10 Financial Aid Options for Part-Time Students in 2022


Whether you’re going to college or career-training school, you may have trouble finding a student loan if you plan to take just a few credits each semester. Many lenders require borrowers to attend school at least half time to qualify. Here’s what to know if you’re a part-time student and you need financial aid.

Sallie Mae

3.75% to 13.72% with autopay Fixed APR
Cost of attendance, minus aid Max. Loan Amount
Mid 600s Min. Credit Score

College Ave

3.22% to 13.95% with autopay Fixed APR
Cost of attendance, minus aid Max. Loan Amount
Mid 600s Min. Credit Score

Earnest

3.22% to 13.24% with autopay Fixed APR
No maximum Max. Loan Amount
650 Min. Credit Score

SoFi

3.75% to 13.35% with autopay Fixed APR
Cost of attendance, minus aid Max. Loan Amount
Not disclosed Min. Credit Score

Ascent Funding

3.89% to 13.16% with autopay Fixed APR
$400,000 Max. Loan Amount
540 Min. Credit Score

LendKey

3.99% to 8.49% with autopay Fixed APR
Cost of attendance, minus aid Max. Loan Amount
Not disclosed Min. Credit Score

Citizens

4.24% to 9.93% with auto and loyalty discount* Fixed APR
Up to $350,000 Max. Loan Amount
Not disclosed Min. Credit Score

PNC

2.99% with autopay* Fixed APR
$50,000 Max. Loan Amount
Not disclosed Min. Credit Score

Purefy

3.26% to 14.50% with autopay Fixed APR
Not disclosed Max. Loan Amount
Not disclosed Min. Credit Score

U.S. News selects the Best Loan Companies by evaluating affordability, borrower eligibility criteria and customer service. Those with the highest overall scores are considered the best lenders.

To calculate each score, we use data about the lender and its loan offerings, giving greater weight to factors that matter most to borrowers. The scoring factors for private student loan providers are customer service ratings, fixed APR, variable APR, loan product availability, minimum and maximum loan terms, minimum and maximum loan amounts, minimum FICO score, and online features.

The weight each scoring factor receives is based on a nationwide survey on what borrowers look for in a lender.

To receive a rating, lenders must offer qualifying loans nationwide and have a good reputation within the industry. Read more about our methodology.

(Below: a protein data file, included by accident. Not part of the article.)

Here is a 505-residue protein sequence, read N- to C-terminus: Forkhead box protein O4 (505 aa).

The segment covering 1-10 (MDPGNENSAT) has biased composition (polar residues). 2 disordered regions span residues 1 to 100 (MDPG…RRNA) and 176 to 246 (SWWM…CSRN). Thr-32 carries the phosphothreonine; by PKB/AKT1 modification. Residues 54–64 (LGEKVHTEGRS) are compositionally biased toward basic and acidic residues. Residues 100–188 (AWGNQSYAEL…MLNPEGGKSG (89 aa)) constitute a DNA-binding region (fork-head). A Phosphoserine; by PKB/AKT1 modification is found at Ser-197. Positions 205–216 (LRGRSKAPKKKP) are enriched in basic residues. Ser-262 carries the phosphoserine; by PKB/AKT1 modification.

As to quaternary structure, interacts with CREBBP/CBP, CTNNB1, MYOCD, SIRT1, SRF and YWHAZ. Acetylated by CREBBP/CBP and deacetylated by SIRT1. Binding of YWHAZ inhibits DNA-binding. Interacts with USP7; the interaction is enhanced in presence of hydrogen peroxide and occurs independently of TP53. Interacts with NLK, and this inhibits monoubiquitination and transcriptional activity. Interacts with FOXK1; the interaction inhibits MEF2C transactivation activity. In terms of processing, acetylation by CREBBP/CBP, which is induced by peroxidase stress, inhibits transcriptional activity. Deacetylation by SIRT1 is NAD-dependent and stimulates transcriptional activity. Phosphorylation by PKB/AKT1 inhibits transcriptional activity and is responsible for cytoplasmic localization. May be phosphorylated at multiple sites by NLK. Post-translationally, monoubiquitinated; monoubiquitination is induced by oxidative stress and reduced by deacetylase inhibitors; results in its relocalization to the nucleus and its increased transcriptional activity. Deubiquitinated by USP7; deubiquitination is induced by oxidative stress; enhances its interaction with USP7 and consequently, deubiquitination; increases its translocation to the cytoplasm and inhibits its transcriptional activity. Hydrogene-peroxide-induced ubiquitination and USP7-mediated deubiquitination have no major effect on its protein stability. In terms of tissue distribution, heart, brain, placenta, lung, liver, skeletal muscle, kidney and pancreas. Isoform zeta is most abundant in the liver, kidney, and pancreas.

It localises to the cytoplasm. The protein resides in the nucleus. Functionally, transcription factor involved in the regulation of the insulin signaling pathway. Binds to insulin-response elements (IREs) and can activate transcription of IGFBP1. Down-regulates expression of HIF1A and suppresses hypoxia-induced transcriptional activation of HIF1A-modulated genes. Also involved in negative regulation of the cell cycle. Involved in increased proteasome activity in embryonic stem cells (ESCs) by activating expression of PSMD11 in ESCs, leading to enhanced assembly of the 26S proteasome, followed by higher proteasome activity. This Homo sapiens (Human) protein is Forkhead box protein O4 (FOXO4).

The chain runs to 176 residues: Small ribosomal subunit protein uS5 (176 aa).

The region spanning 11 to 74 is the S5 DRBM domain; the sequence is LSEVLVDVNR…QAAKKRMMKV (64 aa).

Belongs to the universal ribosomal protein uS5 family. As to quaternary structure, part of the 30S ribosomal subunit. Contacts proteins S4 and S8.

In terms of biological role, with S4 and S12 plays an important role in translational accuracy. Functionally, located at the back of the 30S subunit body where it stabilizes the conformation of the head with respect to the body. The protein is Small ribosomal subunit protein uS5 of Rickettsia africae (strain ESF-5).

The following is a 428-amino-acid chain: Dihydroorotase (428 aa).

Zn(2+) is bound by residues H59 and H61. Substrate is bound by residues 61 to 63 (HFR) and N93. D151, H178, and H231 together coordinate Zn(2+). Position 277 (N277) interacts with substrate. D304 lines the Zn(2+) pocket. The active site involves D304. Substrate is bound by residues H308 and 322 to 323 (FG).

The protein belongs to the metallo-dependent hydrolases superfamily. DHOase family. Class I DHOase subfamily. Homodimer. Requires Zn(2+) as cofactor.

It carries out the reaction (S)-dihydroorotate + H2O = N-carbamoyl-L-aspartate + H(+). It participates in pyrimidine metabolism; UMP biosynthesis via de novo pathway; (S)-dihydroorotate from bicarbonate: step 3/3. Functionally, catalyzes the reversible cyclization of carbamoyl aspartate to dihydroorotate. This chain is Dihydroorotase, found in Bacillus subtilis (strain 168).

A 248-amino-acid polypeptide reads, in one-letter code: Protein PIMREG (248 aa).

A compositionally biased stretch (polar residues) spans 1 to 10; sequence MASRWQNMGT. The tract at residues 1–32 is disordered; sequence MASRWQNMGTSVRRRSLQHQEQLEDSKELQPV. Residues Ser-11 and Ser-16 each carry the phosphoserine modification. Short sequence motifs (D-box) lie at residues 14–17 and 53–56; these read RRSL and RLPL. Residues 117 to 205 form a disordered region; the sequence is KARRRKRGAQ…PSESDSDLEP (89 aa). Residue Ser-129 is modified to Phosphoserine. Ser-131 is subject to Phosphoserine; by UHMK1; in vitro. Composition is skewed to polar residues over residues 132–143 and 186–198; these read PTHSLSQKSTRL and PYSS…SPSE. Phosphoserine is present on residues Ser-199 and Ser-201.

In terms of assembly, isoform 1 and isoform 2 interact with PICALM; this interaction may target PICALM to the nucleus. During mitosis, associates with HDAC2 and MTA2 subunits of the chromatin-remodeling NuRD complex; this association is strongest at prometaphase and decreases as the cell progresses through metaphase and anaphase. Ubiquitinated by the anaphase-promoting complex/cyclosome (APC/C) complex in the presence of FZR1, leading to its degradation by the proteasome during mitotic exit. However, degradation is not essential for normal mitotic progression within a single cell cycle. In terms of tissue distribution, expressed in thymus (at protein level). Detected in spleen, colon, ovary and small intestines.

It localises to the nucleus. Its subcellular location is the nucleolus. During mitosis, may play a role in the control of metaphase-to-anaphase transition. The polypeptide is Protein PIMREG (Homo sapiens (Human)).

Find the Best Student Loans for You

Sallie Mae is a publicly traded consumer bank that offers private student loans to pay for undergraduate, graduate and professional degrees, among other educational needs. Congress started Sallie Mae in 1972 as a government-sponsored entity that serviced student loans. The lender went private in 2004 and today provides a range of student loan products. Additionally, Sallie Mae Bank offers savings products and other tools to help families plan and pay for college, including a credit card that earns bonus cash back to help you pay off any student loan.

College Ave exclusively offers student loans. Founded in 2014 and based in Wilmington, Delaware, College Ave offers undergraduate, graduate and parent loans for students enrolled at schools affiliated with College Ave in all 50 states and the District of Columbia. College Ave’s advantage is speed, with applications that take a few minutes to complete and instant decisions.

Earnest is an online lender offering private student loans to college and graduate students, as well as student loan refinancing. The company was founded in 2013. Borrowers can choose their own loan terms to fund up to the full cost of their education.

SoFi is an online lender founded by Stanford business school students in 2011. Originally focused on student loan refinancing, the San Francisco-based company added private student loans in 2019. Choose from undergraduate, graduate, law or MBA, health profession, or parent loans with no fees.